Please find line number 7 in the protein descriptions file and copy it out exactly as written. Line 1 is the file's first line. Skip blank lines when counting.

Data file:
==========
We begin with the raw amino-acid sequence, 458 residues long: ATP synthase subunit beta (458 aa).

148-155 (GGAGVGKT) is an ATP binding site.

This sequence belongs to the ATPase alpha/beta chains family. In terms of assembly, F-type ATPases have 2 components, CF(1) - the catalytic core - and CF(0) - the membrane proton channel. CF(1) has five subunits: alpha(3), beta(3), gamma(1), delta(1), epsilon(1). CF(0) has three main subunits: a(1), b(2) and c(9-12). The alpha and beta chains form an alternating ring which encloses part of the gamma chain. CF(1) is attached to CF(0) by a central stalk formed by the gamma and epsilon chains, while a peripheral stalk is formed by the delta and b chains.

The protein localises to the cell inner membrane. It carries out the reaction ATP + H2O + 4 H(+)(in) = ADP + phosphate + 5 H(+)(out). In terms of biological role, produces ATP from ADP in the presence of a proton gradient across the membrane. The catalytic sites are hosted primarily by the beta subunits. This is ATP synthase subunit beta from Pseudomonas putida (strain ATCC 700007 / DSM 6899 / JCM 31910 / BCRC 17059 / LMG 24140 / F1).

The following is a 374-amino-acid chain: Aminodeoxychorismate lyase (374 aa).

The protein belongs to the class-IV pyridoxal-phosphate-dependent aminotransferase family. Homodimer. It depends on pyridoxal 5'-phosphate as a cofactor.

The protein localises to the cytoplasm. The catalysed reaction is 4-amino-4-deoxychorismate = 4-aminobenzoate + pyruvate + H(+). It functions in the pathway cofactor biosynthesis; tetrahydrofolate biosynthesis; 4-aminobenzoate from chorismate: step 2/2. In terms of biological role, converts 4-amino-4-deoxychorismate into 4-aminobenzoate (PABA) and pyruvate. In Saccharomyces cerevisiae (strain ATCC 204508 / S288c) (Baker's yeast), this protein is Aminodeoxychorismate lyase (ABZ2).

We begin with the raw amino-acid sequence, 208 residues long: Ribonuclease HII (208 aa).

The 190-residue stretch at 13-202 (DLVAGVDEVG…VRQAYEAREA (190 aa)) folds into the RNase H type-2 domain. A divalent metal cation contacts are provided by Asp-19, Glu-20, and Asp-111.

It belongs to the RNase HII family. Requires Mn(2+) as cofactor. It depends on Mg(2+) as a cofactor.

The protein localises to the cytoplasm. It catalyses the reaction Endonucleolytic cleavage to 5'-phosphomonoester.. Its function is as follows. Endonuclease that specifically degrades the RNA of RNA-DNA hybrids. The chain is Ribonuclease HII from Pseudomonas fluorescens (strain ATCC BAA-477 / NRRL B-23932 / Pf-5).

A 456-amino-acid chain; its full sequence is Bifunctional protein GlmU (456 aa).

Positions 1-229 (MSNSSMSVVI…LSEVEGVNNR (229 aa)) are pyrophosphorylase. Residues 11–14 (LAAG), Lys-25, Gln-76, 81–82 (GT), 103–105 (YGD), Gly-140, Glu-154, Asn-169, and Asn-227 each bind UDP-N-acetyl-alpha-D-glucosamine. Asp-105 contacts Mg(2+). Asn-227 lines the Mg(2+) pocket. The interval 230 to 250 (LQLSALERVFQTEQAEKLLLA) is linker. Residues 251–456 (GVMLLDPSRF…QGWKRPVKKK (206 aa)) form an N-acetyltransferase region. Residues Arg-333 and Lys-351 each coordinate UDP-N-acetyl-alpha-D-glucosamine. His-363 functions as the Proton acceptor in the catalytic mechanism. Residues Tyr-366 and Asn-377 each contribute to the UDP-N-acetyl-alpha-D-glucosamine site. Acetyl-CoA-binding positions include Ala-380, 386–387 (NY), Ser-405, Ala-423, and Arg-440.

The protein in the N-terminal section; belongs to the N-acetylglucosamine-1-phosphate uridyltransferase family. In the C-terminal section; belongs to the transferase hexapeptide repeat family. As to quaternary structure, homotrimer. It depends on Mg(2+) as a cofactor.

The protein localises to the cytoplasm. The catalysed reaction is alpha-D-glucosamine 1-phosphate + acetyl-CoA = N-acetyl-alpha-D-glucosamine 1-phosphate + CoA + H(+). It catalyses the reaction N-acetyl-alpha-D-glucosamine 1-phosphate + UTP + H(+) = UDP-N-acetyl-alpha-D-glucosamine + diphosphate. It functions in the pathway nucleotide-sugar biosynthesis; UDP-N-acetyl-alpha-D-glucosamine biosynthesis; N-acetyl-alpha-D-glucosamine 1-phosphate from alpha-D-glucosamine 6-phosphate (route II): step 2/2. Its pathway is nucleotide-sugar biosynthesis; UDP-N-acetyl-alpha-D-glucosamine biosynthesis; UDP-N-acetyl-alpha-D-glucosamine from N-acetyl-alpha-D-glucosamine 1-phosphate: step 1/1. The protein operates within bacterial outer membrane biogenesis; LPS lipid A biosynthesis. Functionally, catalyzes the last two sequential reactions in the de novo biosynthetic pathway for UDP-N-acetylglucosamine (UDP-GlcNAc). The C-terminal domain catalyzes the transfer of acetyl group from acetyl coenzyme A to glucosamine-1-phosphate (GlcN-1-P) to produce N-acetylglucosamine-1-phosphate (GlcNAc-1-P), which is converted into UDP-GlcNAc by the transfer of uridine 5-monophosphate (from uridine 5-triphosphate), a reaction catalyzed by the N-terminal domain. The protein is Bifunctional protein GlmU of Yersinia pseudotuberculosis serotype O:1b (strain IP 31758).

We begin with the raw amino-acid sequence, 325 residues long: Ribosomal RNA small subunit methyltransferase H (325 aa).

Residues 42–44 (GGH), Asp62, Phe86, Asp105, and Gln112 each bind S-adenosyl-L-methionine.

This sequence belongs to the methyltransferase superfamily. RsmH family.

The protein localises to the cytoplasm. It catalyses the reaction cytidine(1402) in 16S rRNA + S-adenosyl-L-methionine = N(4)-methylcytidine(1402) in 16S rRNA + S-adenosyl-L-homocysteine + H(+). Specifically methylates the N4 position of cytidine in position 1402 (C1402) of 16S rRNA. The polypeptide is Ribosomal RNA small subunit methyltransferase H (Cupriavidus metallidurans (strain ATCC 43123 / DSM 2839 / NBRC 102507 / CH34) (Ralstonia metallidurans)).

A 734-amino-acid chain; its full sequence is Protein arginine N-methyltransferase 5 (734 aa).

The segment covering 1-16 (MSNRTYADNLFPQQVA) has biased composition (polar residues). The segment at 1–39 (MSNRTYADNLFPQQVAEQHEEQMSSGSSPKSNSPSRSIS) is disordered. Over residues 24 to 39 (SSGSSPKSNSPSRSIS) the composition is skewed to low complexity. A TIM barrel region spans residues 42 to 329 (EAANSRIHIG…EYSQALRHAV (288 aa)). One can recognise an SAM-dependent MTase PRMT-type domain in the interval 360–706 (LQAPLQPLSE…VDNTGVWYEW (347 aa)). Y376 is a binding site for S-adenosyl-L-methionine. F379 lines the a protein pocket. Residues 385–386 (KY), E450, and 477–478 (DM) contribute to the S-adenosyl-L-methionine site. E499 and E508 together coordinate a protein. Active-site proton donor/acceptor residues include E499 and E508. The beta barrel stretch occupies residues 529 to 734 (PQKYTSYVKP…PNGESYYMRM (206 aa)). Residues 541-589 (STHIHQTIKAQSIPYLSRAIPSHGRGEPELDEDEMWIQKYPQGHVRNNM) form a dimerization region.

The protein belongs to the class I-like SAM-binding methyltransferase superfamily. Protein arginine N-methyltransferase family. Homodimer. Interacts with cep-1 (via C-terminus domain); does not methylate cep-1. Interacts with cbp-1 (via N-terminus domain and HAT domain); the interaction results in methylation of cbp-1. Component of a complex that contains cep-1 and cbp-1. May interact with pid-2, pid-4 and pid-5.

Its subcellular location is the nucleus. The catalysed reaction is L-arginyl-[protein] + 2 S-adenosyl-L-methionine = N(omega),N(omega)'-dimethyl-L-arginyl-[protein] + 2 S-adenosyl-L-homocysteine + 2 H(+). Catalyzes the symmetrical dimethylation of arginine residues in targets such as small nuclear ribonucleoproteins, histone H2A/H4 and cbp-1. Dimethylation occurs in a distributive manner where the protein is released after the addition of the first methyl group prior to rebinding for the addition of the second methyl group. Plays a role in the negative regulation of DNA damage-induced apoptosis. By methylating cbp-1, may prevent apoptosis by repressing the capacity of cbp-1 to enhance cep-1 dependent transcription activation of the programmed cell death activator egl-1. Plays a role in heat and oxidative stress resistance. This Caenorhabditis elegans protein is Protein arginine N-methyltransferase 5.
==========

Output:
The protein localises to the cytoplasm. The catalysed reaction is 4-amino-4-deoxychorismate = 4-aminobenzoate + pyruvate + H(+). It functions in the pathway cofactor biosynthesis; tetrahydrofolate biosynthesis; 4-aminobenzoate from chorismate: step 2/2. In terms of biological role, converts 4-amino-4-deoxychorismate into 4-aminobenzoate (PABA) and pyruvate. In Saccharomyces cerevisiae (strain ATCC 204508 / S288c) (Baker's yeast), this protein is Aminodeoxychorismate lyase (ABZ2).